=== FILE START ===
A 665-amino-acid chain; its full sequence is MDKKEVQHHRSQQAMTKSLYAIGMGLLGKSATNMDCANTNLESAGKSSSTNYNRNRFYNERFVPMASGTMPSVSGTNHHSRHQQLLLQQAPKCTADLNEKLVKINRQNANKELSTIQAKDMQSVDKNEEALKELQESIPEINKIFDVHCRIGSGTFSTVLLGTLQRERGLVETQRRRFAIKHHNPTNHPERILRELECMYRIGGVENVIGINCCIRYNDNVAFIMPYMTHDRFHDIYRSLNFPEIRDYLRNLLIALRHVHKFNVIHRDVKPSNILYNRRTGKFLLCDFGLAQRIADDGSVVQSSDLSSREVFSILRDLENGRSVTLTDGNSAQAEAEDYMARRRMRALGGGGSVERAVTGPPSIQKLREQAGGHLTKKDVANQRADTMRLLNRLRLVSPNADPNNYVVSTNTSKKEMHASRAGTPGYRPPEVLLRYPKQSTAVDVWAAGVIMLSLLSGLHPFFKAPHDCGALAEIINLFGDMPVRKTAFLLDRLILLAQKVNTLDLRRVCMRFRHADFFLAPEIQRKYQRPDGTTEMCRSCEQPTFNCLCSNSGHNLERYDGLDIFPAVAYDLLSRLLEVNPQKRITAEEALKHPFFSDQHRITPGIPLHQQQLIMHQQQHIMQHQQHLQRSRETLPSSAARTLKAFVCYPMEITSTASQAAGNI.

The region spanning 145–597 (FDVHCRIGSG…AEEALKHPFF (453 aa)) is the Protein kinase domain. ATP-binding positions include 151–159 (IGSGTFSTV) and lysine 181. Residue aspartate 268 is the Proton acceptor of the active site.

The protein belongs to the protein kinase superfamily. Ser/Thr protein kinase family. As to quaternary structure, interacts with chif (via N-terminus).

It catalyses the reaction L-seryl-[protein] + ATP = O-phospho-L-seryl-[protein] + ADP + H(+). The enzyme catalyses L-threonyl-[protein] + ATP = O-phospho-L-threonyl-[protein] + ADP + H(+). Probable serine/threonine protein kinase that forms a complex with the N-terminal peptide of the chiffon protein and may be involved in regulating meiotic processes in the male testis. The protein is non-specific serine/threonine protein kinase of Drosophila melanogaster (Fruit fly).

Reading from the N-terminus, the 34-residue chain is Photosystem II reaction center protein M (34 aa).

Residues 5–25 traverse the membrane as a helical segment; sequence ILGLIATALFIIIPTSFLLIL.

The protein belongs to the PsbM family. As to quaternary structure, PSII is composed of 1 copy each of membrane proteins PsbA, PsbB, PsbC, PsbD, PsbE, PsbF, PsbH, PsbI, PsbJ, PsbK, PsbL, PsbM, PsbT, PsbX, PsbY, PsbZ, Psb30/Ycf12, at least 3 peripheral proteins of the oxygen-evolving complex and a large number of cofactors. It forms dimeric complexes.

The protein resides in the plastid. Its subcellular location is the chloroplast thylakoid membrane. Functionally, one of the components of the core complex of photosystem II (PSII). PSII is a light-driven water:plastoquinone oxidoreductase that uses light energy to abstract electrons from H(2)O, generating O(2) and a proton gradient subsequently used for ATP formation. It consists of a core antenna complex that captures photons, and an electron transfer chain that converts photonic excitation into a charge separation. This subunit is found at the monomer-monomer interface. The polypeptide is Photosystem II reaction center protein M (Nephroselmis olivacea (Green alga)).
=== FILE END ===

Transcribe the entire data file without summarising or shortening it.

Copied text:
A 665-amino-acid chain; its full sequence is MDKKEVQHHRSQQAMTKSLYAIGMGLLGKSATNMDCANTNLESAGKSSSTNYNRNRFYNERFVPMASGTMPSVSGTNHHSRHQQLLLQQAPKCTADLNEKLVKINRQNANKELSTIQAKDMQSVDKNEEALKELQESIPEINKIFDVHCRIGSGTFSTVLLGTLQRERGLVETQRRRFAIKHHNPTNHPERILRELECMYRIGGVENVIGINCCIRYNDNVAFIMPYMTHDRFHDIYRSLNFPEIRDYLRNLLIALRHVHKFNVIHRDVKPSNILYNRRTGKFLLCDFGLAQRIADDGSVVQSSDLSSREVFSILRDLENGRSVTLTDGNSAQAEAEDYMARRRMRALGGGGSVERAVTGPPSIQKLREQAGGHLTKKDVANQRADTMRLLNRLRLVSPNADPNNYVVSTNTSKKEMHASRAGTPGYRPPEVLLRYPKQSTAVDVWAAGVIMLSLLSGLHPFFKAPHDCGALAEIINLFGDMPVRKTAFLLDRLILLAQKVNTLDLRRVCMRFRHADFFLAPEIQRKYQRPDGTTEMCRSCEQPTFNCLCSNSGHNLERYDGLDIFPAVAYDLLSRLLEVNPQKRITAEEALKHPFFSDQHRITPGIPLHQQQLIMHQQQHIMQHQQHLQRSRETLPSSAARTLKAFVCYPMEITSTASQAAGNI.

The region spanning 145–597 (FDVHCRIGSG…AEEALKHPFF (453 aa)) is the Protein kinase domain. ATP-binding positions include 151–159 (IGSGTFSTV) and lysine 181. Residue aspartate 268 is the Proton acceptor of the active site.

The protein belongs to the protein kinase superfamily. Ser/Thr protein kinase family. As to quaternary structure, interacts with chif (via N-terminus).

It catalyses the reaction L-seryl-[protein] + ATP = O-phospho-L-seryl-[protein] + ADP + H(+). The enzyme catalyses L-threonyl-[protein] + ATP = O-phospho-L-threonyl-[protein] + ADP + H(+). Probable serine/threonine protein kinase that forms a complex with the N-terminal peptide of the chiffon protein and may be involved in regulating meiotic processes in the male testis. The protein is non-specific serine/threonine protein kinase of Drosophila melanogaster (Fruit fly).

Reading from the N-terminus, the 34-residue chain is Photosystem II reaction center protein M (34 aa).

Residues 5–25 traverse the membrane as a helical segment; sequence ILGLIATALFIIIPTSFLLIL.

The protein belongs to the PsbM family. As to quaternary structure, PSII is composed of 1 copy each of membrane proteins PsbA, PsbB, PsbC, PsbD, PsbE, PsbF, PsbH, PsbI, PsbJ, PsbK, PsbL, PsbM, PsbT, PsbX, PsbY, PsbZ, Psb30/Ycf12, at least 3 peripheral proteins of the oxygen-evolving complex and a large number of cofactors. It forms dimeric complexes.

The protein resides in the plastid. Its subcellular location is the chloroplast thylakoid membrane. Functionally, one of the components of the core complex of photosystem II (PSII). PSII is a light-driven water:plastoquinone oxidoreductase that uses light energy to abstract electrons from H(2)O, generating O(2) and a proton gradient subsequently used for ATP formation. It consists of a core antenna complex that captures photons, and an electron transfer chain that converts photonic excitation into a charge separation. This subunit is found at the monomer-monomer interface. The polypeptide is Photosystem II reaction center protein M (Nephroselmis olivacea (Green alga)).